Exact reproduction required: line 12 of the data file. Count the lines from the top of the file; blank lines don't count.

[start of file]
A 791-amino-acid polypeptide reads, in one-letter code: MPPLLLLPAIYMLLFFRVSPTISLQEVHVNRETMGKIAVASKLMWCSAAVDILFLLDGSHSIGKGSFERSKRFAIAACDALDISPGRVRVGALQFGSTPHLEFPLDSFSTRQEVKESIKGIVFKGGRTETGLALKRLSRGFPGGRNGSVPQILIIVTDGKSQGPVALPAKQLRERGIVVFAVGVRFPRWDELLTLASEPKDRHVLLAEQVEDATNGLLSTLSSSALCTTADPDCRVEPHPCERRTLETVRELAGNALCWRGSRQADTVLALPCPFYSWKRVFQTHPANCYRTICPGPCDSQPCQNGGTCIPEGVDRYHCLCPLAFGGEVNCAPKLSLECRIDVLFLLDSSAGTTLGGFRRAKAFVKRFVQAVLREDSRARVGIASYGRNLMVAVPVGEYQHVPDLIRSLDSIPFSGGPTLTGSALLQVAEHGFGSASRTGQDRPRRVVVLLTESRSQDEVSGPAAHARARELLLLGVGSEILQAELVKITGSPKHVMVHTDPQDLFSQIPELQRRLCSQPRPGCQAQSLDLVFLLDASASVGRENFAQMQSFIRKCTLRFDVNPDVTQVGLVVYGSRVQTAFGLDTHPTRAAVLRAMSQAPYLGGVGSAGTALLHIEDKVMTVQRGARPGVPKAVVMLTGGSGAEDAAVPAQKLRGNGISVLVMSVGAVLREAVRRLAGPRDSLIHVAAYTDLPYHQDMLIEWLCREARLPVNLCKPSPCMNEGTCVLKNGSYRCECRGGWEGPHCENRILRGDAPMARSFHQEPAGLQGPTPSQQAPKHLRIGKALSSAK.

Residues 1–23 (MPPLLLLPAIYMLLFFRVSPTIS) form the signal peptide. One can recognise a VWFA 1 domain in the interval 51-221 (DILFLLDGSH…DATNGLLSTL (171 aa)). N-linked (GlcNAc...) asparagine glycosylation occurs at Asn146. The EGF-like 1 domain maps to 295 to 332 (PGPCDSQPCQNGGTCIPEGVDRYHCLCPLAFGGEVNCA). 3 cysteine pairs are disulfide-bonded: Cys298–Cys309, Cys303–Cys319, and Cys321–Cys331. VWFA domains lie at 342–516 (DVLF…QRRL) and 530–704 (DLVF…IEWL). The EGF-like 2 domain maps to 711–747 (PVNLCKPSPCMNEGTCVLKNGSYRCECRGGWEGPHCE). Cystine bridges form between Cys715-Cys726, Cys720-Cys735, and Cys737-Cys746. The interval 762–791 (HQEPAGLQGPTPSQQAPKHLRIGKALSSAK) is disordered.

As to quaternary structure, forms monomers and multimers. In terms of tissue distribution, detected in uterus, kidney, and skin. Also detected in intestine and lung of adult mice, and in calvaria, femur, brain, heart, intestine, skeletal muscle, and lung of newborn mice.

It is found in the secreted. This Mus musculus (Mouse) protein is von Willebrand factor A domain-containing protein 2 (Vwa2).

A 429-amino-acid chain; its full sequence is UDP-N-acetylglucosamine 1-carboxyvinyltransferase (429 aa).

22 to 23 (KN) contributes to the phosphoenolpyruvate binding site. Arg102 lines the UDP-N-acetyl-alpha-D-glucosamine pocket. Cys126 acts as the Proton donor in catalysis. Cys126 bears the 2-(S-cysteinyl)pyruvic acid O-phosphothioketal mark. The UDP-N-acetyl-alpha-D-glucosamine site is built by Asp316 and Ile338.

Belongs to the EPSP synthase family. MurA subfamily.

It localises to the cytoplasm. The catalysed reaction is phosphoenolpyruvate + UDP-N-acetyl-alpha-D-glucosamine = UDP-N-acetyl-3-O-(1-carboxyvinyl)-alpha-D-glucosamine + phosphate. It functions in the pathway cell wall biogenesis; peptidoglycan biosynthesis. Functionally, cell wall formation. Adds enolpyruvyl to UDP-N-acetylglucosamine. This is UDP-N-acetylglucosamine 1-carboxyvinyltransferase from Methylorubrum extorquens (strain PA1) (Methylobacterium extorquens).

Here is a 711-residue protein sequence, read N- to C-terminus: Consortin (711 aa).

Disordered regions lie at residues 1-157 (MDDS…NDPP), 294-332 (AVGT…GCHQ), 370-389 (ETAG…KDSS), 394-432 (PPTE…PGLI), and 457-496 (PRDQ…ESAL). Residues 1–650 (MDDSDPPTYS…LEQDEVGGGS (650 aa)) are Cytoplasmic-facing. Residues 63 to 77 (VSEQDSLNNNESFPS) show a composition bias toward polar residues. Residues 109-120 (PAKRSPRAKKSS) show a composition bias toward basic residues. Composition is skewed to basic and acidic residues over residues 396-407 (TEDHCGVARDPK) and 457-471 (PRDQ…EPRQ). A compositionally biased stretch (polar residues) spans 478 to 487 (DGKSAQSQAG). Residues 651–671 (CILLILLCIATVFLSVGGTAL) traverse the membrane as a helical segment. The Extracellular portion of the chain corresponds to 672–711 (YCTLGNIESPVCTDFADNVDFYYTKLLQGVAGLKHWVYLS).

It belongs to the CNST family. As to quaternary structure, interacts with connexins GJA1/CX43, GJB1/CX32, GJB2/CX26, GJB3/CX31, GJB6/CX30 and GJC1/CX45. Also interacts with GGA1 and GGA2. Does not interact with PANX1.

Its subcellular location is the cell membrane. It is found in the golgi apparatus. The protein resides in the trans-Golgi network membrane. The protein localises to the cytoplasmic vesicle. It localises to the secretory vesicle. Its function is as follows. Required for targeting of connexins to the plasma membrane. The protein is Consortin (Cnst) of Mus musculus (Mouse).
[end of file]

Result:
Its subcellular location is the cell membrane. It is found in the golgi apparatus. The protein resides in the trans-Golgi network membrane. The protein localises to the cytoplasmic vesicle. It localises to the secretory vesicle. Its function is as follows. Required for targeting of connexins to the plasma membrane. The protein is Consortin (Cnst) of Mus musculus (Mouse).